I also felt the same about the Divergent series, because in my opinion, the conclusion revealed just how much of a amateur writer Veronica Roth is, and she spoiled her first two books, which were good/ passable to me.
So OBVIOUSLY I feared reading the end of this series, which I was more invested in than Divergent.
To my surprise and relief,
I LOVED IT.
SPOILERS BEYOND THIS POINT.
As last we left of heroes, Karou and Akiva, they have come to some sort of understanding. No more pointless bruiting, there are more pressing matters at hand. Jael has flown to the human world in order to gain weapons to wipe off the remaining Chimera off the face of Eretz, and to start a war with the Stelians, another race of Seraphim. (I think he just doesn’t like their faces, but whatever.) The Misbegotten and Chimera join forces, but not without a little drama, killing, and a resurrection. The group hatches a plan to save humanity and Eretz from this brother slaying emperor.
But that’s not the part of the story I was particularly drawn to, and I would give this a three star at best. No, the storyline that I found engaging was anything dealing with the fallen angels. It disturbed me the fuck out, it was slightly "trippy" and had a resemblance to Neil Gaiman. So, of course, I LOVED IT. (view spoiler)[ I liked the idea of the Seraphim as explorers through dimensions, that they carried it too far and unleashed a darkness that threaten to eat everything that was light, also how time is not linear but circular, and that a myth we have heard before may not yet have come to pass. (hide spoiler)] But I have always been one for slightly ambiguous endings, since it gives me something to think about time to time on my long commutes. As much as I hated the novel A Sense of an Ending, I still wonder what the narrator discovered about his lineage that he decided not to share with his audience, two years later. There is something to the unsaid, the space between novels, that ambiguity, that while immediately may cause distress, in the long run prompts a reread.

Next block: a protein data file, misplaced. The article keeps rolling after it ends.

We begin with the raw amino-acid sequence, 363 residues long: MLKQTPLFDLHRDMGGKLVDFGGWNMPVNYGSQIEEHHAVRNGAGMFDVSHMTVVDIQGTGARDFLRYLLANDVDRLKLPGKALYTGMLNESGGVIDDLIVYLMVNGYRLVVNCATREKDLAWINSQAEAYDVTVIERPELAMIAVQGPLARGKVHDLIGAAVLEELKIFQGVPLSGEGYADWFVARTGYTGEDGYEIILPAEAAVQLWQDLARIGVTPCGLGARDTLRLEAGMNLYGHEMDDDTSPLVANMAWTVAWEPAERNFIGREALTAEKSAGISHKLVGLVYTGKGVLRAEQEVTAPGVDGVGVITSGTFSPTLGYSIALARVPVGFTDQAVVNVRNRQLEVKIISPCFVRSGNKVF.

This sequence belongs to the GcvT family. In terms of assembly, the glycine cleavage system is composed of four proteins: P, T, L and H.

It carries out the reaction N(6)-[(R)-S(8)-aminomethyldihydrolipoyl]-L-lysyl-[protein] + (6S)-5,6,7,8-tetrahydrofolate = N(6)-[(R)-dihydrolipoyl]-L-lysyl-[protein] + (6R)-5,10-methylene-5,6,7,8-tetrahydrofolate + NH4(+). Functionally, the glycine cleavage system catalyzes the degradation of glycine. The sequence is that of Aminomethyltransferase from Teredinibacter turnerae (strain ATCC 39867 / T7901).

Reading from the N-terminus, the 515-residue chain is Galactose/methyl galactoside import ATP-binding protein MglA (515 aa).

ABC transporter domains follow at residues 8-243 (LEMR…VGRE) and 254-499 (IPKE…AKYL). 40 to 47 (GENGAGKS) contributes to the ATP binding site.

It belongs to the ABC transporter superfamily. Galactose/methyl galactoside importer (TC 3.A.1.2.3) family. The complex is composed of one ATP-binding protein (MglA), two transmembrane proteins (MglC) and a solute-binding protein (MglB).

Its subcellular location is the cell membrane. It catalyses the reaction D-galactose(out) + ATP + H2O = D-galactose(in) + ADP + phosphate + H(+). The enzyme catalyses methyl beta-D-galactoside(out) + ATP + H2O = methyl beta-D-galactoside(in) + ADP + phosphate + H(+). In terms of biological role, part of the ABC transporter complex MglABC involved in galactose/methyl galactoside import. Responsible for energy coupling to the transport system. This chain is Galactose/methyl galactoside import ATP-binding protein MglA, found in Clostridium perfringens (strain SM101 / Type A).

So IN CONCLUSION, unlike the creators of How I Met Your Mother, I will read any future endeavors by Ms. Taylor. And let's face it, an author who can write a good ending is a rare find. ["br"]>["br"]>["br"]>["br"]>["br"]>["br"]>["br"]>["br"]>["br"]>["br"]>["br"]>["br"]>["br"]>["br"]>["br"]>["br"]>["br"]>["br"]>["br"]>["br"]>["br"]>["br"]>["br"]>["br"]>["br"]>["br"]>["br"]>["br"]>["br"]>["br"]>["br"]>["br"]>["br"]>...more
So you see, my fellow book lovers, I have a problem. How I feel about Stephen King's novels is how I feel about UGG boots. What I'm trying to say is,So you see, my fellow book lovers, I have a problem. How I feel about Stephen King's novels is how I feel about UGG boots. What I'm trying to say is, I don't hate UGG boots or people who wear UGG boots. They just are not my type of boot. Frankly, I find these boots to be kind of pointless. There are a lot better boots out there, you know, like waterproof boots; boots that are actually functional boots. Now this doesn't mean if someone gave me a free pair of UGG boots I wouldn't wear them and proclaim my superiority. I see the appeal. They are comfortable and easy to put on (no laces there!) But I certainly wouldn't wear them outside on a snowy day or rave about them saying: THERE IS NO OTHER BOOT I SHALL WEAR. I would reserve my wearing of UGG boots to when I am lazy and preferably not traveling anywhere.